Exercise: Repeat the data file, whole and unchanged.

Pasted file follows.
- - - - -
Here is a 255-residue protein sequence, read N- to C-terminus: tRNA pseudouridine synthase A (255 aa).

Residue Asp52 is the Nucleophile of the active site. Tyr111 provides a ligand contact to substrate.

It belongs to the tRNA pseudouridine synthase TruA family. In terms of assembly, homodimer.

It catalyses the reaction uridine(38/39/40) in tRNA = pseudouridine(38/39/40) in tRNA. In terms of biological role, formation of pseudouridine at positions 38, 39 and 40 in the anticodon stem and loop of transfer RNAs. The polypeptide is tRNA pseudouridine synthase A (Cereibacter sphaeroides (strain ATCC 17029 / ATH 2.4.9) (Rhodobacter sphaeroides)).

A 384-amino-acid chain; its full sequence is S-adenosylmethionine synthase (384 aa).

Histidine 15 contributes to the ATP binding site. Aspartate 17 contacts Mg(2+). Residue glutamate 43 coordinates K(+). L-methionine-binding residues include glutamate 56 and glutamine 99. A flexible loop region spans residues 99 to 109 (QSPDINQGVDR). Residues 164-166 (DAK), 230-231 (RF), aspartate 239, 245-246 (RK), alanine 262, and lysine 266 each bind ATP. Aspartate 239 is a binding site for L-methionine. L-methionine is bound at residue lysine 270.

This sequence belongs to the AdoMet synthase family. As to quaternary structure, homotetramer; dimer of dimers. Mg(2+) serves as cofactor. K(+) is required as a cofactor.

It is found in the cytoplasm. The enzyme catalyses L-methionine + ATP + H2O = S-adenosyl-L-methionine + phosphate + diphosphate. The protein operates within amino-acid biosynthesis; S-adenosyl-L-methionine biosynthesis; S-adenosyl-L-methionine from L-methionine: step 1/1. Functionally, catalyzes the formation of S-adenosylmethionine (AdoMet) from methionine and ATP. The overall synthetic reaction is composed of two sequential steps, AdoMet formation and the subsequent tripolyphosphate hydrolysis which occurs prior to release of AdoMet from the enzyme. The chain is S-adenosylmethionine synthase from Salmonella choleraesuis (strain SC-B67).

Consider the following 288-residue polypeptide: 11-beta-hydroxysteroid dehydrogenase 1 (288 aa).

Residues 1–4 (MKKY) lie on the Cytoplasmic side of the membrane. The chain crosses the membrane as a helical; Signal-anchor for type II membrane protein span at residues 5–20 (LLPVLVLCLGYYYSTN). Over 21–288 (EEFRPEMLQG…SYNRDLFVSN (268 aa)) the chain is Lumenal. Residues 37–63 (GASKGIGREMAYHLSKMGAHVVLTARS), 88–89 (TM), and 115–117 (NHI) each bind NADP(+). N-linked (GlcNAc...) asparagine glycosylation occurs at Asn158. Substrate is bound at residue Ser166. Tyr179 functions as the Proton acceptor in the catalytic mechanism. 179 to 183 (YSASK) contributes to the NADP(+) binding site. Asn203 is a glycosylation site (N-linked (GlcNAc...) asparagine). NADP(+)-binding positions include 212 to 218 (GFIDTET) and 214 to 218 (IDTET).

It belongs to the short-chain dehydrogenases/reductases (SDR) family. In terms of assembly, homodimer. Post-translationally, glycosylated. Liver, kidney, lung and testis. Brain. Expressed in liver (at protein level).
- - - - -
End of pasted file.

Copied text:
Here is a 255-residue protein sequence, read N- to C-terminus: tRNA pseudouridine synthase A (255 aa).

Residue Asp52 is the Nucleophile of the active site. Tyr111 provides a ligand contact to substrate.

It belongs to the tRNA pseudouridine synthase TruA family. In terms of assembly, homodimer.

It catalyses the reaction uridine(38/39/40) in tRNA = pseudouridine(38/39/40) in tRNA. In terms of biological role, formation of pseudouridine at positions 38, 39 and 40 in the anticodon stem and loop of transfer RNAs. The polypeptide is tRNA pseudouridine synthase A (Cereibacter sphaeroides (strain ATCC 17029 / ATH 2.4.9) (Rhodobacter sphaeroides)).

A 384-amino-acid chain; its full sequence is S-adenosylmethionine synthase (384 aa).

Histidine 15 contributes to the ATP binding site. Aspartate 17 contacts Mg(2+). Residue glutamate 43 coordinates K(+). L-methionine-binding residues include glutamate 56 and glutamine 99. A flexible loop region spans residues 99 to 109 (QSPDINQGVDR). Residues 164-166 (DAK), 230-231 (RF), aspartate 239, 245-246 (RK), alanine 262, and lysine 266 each bind ATP. Aspartate 239 is a binding site for L-methionine. L-methionine is bound at residue lysine 270.

This sequence belongs to the AdoMet synthase family. As to quaternary structure, homotetramer; dimer of dimers. Mg(2+) serves as cofactor. K(+) is required as a cofactor.

It is found in the cytoplasm. The enzyme catalyses L-methionine + ATP + H2O = S-adenosyl-L-methionine + phosphate + diphosphate. The protein operates within amino-acid biosynthesis; S-adenosyl-L-methionine biosynthesis; S-adenosyl-L-methionine from L-methionine: step 1/1. Functionally, catalyzes the formation of S-adenosylmethionine (AdoMet) from methionine and ATP. The overall synthetic reaction is composed of two sequential steps, AdoMet formation and the subsequent tripolyphosphate hydrolysis which occurs prior to release of AdoMet from the enzyme. The chain is S-adenosylmethionine synthase from Salmonella choleraesuis (strain SC-B67).

Consider the following 288-residue polypeptide: 11-beta-hydroxysteroid dehydrogenase 1 (288 aa).

Residues 1–4 (MKKY) lie on the Cytoplasmic side of the membrane. The chain crosses the membrane as a helical; Signal-anchor for type II membrane protein span at residues 5–20 (LLPVLVLCLGYYYSTN). Over 21–288 (EEFRPEMLQG…SYNRDLFVSN (268 aa)) the chain is Lumenal. Residues 37–63 (GASKGIGREMAYHLSKMGAHVVLTARS), 88–89 (TM), and 115–117 (NHI) each bind NADP(+). N-linked (GlcNAc...) asparagine glycosylation occurs at Asn158. Substrate is bound at residue Ser166. Tyr179 functions as the Proton acceptor in the catalytic mechanism. 179 to 183 (YSASK) contributes to the NADP(+) binding site. Asn203 is a glycosylation site (N-linked (GlcNAc...) asparagine). NADP(+)-binding positions include 212 to 218 (GFIDTET) and 214 to 218 (IDTET).

It belongs to the short-chain dehydrogenases/reductases (SDR) family. In terms of assembly, homodimer. Post-translationally, glycosylated. Liver, kidney, lung and testis. Brain. Expressed in liver (at protein level).